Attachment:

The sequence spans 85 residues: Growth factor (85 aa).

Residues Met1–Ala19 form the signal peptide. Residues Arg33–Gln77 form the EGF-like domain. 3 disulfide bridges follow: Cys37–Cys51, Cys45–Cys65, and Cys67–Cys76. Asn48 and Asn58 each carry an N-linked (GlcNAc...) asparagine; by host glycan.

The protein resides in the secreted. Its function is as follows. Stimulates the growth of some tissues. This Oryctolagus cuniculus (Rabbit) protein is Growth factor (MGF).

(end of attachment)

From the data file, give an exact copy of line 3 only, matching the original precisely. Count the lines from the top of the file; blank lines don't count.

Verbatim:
The protein resides in the secreted. Its function is as follows. Stimulates the growth of some tissues. This Oryctolagus cuniculus (Rabbit) protein is Growth factor (MGF).